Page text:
Chris Toumazou Quotes
Christofer "Chris" Toumazou, FRS, FREng, FMedSci, FIET, FIEEE, FCGI, FRSM, CEng (Greek: ??????????? ????????, born 5 July 1961) is a British Cypriot electronic engineer.
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When patients are admitted to hospital for elective surgery or non-urgent conditions, their vital signs are only monitored every four hours, unless they have been identified as being at high risk of deterioration.
If I can get people to accept that a DNA test is nothing to be intimidated about, then we can do tests that determine how well you metabolise certain drugs and test for breast cancer.
Patients can often be discharged from hospital, then re-admitted a few days later with complications.
For me, the ability to use semiconductor sequencing to provide a medical diagnosis in just a few hours that once took days is a crucial step in saving the lives of patients. This is particularly significant for the treatment of sepsis, where every minute matters.
I've spent a lot of time trying to understand how all the big cosmetics companies get away with the placebo science and unscientific claims.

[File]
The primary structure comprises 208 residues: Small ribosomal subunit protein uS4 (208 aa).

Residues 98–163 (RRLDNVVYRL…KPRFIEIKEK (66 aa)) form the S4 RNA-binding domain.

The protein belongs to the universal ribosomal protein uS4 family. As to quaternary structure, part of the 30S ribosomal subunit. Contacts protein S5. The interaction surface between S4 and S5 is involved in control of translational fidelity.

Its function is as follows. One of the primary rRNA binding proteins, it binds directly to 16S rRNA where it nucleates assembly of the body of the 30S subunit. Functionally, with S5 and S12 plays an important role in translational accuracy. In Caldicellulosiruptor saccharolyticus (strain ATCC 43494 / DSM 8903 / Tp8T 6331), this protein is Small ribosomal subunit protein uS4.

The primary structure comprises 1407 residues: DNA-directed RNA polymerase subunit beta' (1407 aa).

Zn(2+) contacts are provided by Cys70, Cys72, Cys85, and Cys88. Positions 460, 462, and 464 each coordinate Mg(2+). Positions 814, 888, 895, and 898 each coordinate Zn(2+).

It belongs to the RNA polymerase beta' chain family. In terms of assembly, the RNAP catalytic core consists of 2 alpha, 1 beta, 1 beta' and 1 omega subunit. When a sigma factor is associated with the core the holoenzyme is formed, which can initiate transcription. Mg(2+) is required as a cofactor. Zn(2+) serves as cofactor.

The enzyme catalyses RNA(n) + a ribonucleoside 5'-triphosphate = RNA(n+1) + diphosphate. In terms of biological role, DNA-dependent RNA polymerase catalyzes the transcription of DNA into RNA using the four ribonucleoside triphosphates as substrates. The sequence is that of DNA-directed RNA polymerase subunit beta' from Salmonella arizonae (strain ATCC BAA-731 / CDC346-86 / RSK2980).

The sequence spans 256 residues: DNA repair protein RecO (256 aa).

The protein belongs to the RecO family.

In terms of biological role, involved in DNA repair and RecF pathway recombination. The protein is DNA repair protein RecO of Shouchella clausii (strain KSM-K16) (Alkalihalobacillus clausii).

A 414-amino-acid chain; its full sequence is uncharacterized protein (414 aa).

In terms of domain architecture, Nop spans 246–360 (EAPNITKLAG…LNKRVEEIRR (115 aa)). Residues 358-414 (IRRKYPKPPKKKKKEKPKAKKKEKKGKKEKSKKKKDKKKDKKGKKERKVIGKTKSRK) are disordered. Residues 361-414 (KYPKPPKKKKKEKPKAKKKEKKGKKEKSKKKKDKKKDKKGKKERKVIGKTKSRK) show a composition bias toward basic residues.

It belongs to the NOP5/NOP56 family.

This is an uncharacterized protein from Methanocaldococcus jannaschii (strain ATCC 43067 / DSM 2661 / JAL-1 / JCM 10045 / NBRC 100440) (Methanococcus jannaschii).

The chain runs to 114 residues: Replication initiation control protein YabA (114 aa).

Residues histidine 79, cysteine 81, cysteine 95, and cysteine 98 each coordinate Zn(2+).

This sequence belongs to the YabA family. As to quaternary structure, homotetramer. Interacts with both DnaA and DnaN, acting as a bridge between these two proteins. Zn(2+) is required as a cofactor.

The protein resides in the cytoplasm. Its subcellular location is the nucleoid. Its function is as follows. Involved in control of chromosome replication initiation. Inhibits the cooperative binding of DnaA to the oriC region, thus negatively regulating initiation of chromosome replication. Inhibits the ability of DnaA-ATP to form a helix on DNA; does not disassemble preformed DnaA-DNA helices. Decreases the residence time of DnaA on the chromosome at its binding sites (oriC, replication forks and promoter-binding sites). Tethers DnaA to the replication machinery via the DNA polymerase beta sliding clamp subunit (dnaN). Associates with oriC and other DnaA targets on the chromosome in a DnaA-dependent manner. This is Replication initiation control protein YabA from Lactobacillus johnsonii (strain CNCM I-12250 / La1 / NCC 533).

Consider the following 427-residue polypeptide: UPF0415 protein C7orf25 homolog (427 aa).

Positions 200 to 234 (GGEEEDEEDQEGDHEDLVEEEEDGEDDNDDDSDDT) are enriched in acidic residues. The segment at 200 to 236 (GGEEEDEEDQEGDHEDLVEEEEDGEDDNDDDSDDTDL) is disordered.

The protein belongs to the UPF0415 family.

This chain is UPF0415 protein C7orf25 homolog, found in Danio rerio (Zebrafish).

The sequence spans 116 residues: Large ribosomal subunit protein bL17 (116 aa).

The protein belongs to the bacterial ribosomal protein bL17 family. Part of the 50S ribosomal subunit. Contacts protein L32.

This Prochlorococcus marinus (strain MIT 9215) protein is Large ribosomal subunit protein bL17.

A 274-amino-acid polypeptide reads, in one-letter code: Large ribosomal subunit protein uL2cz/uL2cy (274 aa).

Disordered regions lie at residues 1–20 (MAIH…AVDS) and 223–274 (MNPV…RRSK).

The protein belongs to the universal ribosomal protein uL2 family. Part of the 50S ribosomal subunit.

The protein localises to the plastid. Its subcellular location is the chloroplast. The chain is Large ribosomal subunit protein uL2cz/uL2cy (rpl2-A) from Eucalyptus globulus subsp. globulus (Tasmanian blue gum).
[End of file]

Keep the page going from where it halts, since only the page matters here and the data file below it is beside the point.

The old university attitude of 'publish or perish' has changed. Students and academics are realising that institutions such as Imperial College are also wealth-generators. It is very satisfying to be in a university where you have the freedom to innovate and yet know that there is a path to translate your work into industry.
I learned the hard way how desperately primitive is the technology we have for monitoring the health of someone with a chronic illness.
We can replace the big monitors in hospitals with intelligent, disposable plasters that you throw away after wearing for a couple of days.
For my entire career, I have worked to bring electronic inventions to healthcare markets where there is a critical and urgent need.
I set out to create chips that used low-energy technology, and that has allowed me to develop devices that can do all their data crunching on site.
Bio Life Technical's strategy of providing technical due diligence by expert professors from core disciplines and world class experts working with interdisciplinary institutes, such as Imperial College's Institute of Biomedical Engineering, will enable a more thorough scientific evaluation of the technology.